Some of the pieces laid out on my little old pool table to dry after a coat of polyurethane. Two coats, a light sanding, and one final coat does the trick. You can see the shallow channels cut with a router to lay the heat tape in. The channel starts about three inches from the back of the shelves (3 3/4" from the back of the base) and is about three and a half inches wide. The base (closest to the camera) is routered to about 3/4 of an inch on each side, the sides (the two pieces in the middle) are routered all the way from the bottom to about one inch from the top, and the three shelves (one shelf is at the far end of the table) are routered all the way across.



Construction in progress! I first attached the dividers to the base and three shelves using three screws each (use a 1/8" bit to drill pilot holes for all screws). Then attached the sides to the base, again using three screws each, and began stacking the shelves in place one by one, carefully test fitting tubs and making adjustments as necessary. Three screws through both sides into each shelf and the top, and the primary assembly is complete.



Once all the shelves are in place it is time to install the heat tape. Lots of guides are available online on working with heat tape so I wont go into too much detail. Basically I cut the head off of a small extension cord, attached a heat tape connector to each lead with a bit of solder, attached the connectors to the heat tape (I don't have the fancy specialty heat tape connector crimping pliers, so I just crimp them with regular pliers then place them on a hard surface and tap them with a hammer until I'm satisfied they're well set), then seal everything up with electrical tape. For this application I cut the leads to different lengths so it is easy to run the wire out the back of the rack. Here the heat tape is in place and weighed down as the silicon sets.



Detail of the heat tape wire installation, you can see how the different length leads allow the wire to be easily run through the back of the rack. The wire is held in place with silicon, I use masking tape to hold the wire in place while the silicon sets.



The last piece of this puzzle is the back. I wait until the heat tape is installed to cut the slot for the wire, gives me maximum flexibility while installing the heat tape. You also need to drill a hole just big enough for the thermostats probe to slip through. A 1/4 inch bit does the trick in this case. A couple quick coats of polyurethane to seal the freshly exposed wood and you're ready to install the back and fire up the heat tape.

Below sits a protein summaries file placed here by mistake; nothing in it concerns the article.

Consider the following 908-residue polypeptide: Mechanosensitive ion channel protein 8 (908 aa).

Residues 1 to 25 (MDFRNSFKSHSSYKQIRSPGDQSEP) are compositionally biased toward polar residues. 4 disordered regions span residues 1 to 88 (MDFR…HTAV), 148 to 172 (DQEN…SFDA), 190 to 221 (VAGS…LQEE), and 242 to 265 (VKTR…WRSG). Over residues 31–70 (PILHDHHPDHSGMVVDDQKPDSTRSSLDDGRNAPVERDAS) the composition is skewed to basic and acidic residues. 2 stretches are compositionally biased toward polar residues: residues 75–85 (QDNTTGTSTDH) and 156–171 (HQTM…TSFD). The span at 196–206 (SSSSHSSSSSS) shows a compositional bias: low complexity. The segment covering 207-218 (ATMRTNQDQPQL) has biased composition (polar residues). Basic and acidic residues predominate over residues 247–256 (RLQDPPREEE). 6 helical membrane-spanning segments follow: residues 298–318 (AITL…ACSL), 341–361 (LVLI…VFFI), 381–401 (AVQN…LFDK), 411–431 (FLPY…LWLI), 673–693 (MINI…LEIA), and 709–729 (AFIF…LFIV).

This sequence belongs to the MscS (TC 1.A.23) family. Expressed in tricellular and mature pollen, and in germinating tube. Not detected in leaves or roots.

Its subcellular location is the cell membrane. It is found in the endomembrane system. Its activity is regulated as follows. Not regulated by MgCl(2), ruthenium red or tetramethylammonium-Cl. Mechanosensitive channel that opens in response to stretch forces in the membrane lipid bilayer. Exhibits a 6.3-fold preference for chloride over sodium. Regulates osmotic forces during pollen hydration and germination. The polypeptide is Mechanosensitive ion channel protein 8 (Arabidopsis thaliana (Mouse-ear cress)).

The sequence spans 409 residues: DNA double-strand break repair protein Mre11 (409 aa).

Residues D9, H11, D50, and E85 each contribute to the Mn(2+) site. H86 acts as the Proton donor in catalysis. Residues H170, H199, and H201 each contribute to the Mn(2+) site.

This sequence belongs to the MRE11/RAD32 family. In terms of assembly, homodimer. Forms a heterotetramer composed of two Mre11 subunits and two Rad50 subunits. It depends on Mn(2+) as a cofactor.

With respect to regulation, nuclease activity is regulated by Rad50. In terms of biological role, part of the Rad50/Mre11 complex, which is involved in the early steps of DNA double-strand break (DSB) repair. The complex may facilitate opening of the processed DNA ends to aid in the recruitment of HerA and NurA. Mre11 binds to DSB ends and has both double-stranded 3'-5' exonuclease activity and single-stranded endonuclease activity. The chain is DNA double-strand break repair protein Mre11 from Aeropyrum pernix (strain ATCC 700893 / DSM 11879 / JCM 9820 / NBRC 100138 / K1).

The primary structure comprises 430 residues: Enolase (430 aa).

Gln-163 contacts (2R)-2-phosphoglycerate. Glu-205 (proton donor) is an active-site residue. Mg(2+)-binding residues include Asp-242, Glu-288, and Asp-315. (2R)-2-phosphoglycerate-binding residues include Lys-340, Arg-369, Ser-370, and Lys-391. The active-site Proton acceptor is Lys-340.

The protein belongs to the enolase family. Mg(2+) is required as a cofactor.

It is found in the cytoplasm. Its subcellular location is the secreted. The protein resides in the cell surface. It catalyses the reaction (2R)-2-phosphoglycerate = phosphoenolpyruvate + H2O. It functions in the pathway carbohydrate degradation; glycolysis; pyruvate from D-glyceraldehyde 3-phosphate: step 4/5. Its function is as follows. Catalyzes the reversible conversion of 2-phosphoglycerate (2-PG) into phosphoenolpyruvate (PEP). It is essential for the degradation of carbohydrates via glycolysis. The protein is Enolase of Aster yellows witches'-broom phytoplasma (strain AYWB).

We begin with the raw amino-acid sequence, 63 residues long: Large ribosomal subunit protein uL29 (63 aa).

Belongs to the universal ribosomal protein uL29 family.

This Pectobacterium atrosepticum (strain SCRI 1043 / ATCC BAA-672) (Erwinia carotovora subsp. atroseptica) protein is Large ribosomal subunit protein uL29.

The new rack tucked away in its place. Once the temperatures stabilized the critters were moved in. On to the next project!
__________________
Science. It reduces the stupid.

Last edited by FWK; 01-18-16 at 06:59 PM..
FWK is offline   Reply With Quote
Old 01-19-16, 12:40 AM   #23 (permalink)
Member
 
Join Date: Dec-2015
Posts: 1,696
Country:
Re: FW's (mostly) DIY Snake Room. (Pic heavy)

Just catching up on this thread. Lovely set up your built there. I think I may try my hand at building a viv when my BCI requires a slightly bigger home.

Also I really like you pallet hides. I've done some truck driving recently and pallets have been the bane of my life but I can see me wanting a couple to have a play with.
__________________
Theory is when you know everything but nothing works. Practice is when everything works but you do not know why. Often these happen together, nothing works and nobody knows why. - Arihato
dannybgoode is offline   Reply With Quote
Old 01-19-16, 02:36 AM   #24 (permalink)
Member
 
Join Date: Apr-2015
Location: Ca. USA
Posts: 128
Country:
Re: DIY Snake Hooks!

I did the same thing with a bbq fork except I left it full length the other hook is from Bean Farm
Amazon.com: 24 Inch Small Snake Hook: Patio, Lawn & Garden . Handling Equipment - The Bean Farm <--- bought it here Im gonna try the golf club paint roller hook great idea
Attached Images
File Type: jpg picture237.jpg (23.0 KB, 120 views)
File Type: jpg picture238.jpg (25.7 KB, 120 views)

Last edited by Princess-dad; 01-19-16 at 02:43 AM..
Princess-dad is offline   Reply With Quote
Old 01-19-16, 09:53 PM   #25 (permalink)
FWK
Member
 
FWK's Avatar
 
Join Date: Mar-2014
Location: Victoria, TX
Age: 32
Posts: 758
Country:
Re: FW's (mostly) DIY Snake Room. (Pic heavy)

@dannybgoode, excess pallets are a problem where I work too. One of my coworkers also uses them for his own projects, so he and I are always competing for the nicest pallets.

@Princess-dad, I have that same hook from The Bean Farm! It was basically an impulse buy a while back, I was poking around the site before finalizing an order of heat tape and other supplies. When it came in I looked it over and figured it wasn't bad for ten bucks, but I could probably repurpose something for less. Was doing a little hunting one day while picking up some groceries when I came across the campfire hook. As for the Bean Farm hook, I wound up removing the wire they had wrapped around the handle (how am I supposed to clean that?) and sealing the wood with a few coats of polyurethane. Now it can be washed with soap and water or even dipped in bleach, should it need sterilizing.